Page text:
The Supreme Court opinion in Ricci v. DeStefano runs 93 pages including the concurring and dissenting opinions. It is therefore easy to miss the story told in Justice Alito’s concurring opinion that lies behind plaintiffs’ claims. Justice Alito’s concurrence makes out the case that New Haven’s proffered reason for junking the firefighter test was a pretext for the appeasement of New Haven’s Rev. Boise Kimber and “his politically important racial constitutency.”
Michael Barone devotes a superb column to Justice Alito’s concurring opinion in Ricci. Barone notes that the concurrence provides “a riveting lesson in political sociology” demonstrating “how a combination of vote-hungry politicians and local political agitators — you might call them community organizers — worked with the approval of elite legal professionals like [Judge Sonia] Sotomayor to employ racial quotas and preferences in defiance of the words of the Civil Rights Act.”
Enter Boise Kimber. Barone writes:
One of the chief actors was the Rev. Boise Kimber, a supporter of Mayor John DeStefano. The mayor testified for him as a character witness in a 1996 trial in which he was convicted of stealing prepaid funeral expenses from an elderly woman. DeStefano later appointed Kimber the head of the board of fire commissioners, but Kimber resigned after saying he wouldn’t hire certain recruits because “they just have too many vowels in their name.”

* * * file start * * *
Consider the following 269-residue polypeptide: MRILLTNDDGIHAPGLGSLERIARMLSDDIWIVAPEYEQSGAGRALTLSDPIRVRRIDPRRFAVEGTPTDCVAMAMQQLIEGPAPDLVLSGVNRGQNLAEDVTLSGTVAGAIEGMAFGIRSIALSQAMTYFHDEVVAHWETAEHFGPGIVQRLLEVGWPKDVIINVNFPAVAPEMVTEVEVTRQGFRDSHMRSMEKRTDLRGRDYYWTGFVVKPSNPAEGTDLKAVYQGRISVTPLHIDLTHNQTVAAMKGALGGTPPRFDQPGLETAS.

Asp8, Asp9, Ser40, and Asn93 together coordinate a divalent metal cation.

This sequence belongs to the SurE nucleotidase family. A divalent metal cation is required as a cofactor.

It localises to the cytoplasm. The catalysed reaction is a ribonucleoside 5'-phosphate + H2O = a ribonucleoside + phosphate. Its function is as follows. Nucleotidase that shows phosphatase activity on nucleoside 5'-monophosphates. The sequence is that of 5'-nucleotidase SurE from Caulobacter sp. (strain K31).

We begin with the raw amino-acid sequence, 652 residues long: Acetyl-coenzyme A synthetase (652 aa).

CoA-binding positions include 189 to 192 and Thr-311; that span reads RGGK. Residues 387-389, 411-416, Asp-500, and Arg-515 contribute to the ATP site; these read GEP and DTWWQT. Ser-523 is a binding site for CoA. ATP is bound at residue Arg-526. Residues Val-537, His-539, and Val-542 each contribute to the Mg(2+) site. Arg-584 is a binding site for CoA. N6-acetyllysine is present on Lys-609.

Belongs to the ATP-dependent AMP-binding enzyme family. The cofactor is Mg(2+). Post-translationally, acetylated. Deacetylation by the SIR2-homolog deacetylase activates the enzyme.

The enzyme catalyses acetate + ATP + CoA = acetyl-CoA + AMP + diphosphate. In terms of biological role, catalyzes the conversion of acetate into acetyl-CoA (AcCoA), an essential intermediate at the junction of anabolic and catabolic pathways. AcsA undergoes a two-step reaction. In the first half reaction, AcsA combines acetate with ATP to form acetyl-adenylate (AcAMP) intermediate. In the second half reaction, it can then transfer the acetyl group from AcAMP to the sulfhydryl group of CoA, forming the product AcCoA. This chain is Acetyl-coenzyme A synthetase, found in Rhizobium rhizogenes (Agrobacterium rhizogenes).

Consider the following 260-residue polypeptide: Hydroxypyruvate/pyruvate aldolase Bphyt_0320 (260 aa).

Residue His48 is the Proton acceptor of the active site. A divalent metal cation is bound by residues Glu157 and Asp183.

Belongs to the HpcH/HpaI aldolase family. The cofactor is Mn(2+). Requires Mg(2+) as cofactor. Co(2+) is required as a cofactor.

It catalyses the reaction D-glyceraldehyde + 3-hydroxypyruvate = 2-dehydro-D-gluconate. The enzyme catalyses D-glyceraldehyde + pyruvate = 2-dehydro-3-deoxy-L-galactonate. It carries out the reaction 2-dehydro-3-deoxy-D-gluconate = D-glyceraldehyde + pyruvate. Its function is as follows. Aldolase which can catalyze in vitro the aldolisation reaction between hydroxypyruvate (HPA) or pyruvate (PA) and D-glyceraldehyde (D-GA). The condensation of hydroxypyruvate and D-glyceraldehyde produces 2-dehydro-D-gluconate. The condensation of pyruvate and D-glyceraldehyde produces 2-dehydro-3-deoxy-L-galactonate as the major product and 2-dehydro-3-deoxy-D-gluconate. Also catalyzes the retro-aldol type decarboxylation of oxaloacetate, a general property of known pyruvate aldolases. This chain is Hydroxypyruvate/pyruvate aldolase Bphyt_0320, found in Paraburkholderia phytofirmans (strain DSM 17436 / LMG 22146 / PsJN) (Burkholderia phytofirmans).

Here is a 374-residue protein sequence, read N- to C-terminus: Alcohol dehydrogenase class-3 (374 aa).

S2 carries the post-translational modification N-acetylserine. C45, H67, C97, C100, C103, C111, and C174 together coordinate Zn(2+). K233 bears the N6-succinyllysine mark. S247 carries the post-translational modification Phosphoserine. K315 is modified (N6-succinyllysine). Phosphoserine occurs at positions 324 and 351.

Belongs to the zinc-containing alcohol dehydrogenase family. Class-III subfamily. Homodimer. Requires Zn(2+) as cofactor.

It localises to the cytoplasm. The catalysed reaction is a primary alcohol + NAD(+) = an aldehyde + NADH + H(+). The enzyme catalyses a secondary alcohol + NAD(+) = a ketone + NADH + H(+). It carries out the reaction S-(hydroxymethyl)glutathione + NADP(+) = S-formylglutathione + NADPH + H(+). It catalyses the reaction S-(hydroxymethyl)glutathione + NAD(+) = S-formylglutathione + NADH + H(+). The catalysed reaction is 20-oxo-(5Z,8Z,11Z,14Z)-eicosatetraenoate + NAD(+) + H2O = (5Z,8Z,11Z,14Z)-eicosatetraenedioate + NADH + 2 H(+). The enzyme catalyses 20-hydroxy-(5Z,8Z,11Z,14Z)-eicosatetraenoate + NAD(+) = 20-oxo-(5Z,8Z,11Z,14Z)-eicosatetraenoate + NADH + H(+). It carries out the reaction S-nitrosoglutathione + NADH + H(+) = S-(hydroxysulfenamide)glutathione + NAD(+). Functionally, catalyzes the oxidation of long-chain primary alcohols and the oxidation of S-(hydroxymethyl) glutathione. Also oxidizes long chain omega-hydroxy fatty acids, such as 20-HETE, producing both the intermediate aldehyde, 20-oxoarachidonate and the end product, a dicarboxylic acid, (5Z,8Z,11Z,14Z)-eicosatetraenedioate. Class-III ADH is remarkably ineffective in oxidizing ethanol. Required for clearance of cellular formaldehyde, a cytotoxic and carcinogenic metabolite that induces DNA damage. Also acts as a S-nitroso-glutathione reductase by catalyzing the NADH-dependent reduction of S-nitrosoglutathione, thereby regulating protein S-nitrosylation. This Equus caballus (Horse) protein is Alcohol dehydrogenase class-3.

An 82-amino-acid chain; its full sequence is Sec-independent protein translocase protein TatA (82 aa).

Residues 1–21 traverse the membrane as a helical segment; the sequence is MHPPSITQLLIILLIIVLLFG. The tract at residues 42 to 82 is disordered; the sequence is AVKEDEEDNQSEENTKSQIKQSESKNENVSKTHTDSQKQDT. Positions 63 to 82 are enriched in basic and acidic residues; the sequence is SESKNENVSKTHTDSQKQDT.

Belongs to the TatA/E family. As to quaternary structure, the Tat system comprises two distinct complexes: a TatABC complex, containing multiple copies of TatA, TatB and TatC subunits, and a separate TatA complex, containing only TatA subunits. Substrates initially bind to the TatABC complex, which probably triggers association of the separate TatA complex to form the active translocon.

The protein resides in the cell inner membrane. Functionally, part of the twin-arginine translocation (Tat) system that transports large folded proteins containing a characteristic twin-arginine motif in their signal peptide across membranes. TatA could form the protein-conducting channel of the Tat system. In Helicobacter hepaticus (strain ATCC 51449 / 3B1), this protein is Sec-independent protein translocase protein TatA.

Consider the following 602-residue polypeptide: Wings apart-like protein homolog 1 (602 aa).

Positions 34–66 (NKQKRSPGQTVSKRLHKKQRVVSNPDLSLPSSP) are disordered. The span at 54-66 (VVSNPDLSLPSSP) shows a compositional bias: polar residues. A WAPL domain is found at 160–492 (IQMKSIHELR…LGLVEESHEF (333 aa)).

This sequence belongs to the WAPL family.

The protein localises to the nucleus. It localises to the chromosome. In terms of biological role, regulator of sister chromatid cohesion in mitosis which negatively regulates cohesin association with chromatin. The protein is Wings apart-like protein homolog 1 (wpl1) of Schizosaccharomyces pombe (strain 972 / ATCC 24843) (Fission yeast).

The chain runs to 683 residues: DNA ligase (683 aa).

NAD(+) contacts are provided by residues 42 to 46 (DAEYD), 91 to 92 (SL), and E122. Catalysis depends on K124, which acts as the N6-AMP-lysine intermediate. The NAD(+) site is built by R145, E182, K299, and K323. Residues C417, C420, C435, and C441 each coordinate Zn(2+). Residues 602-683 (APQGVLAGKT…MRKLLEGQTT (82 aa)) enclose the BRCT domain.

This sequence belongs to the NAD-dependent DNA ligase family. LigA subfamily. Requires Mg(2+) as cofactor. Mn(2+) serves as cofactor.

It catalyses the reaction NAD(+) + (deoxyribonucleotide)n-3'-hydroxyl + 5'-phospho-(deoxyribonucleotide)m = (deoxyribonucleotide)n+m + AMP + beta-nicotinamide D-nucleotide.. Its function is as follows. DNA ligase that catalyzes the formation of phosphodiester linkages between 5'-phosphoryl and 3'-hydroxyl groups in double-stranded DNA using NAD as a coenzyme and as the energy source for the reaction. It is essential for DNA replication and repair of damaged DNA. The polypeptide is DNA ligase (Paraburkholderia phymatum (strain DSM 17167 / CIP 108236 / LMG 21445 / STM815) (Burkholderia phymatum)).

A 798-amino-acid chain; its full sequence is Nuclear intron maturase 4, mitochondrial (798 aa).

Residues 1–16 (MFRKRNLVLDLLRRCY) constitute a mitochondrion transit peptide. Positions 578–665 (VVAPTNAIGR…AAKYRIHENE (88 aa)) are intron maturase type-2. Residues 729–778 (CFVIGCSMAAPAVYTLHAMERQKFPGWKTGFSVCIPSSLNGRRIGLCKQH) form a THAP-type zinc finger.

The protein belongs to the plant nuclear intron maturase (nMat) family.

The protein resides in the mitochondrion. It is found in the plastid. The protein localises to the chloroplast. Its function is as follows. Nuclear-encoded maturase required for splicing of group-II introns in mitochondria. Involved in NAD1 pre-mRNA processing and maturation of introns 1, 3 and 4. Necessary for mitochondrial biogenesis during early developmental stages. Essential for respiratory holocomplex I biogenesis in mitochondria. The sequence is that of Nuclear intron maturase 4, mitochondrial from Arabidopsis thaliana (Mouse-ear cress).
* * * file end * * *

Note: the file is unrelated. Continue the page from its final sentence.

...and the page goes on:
After the results of the promotion test were announced, showing that 19 white and one Hispanic firefighter qualified for promotion, Kimber called the mayor’s chief administrative officer opposing certification of the test results.
The record shows that DeStefano and his appointees went to work, holding secret meetings and concealing their motives, to get the Civil Service Board to decertify the test results. Kimber appeared at a board meeting and made “a loud, minutes-long outburst” and had to be ruled out of order three times.
City officials ignored the inconvenient fact that they had hired an independent and experienced firm — this is a thriving business — to draw up a bias-free test and paid a competing firm to draw up another test. Its head testified that the first firm’s test was biased without seeing it. The board capitulated and decertified the test. DeStefano was prepared to overrule it if it had gone the other way.
Barone comments: “Such is governance these days in a liberal university town. It may remind some of us old enough to remember of the machinations and contrivances of Southern white officials and agitators employed to prevent blacks from registering and voting.”
You will want to read the whole thing, but don’t miss Justice Alito’s concurring opinion either.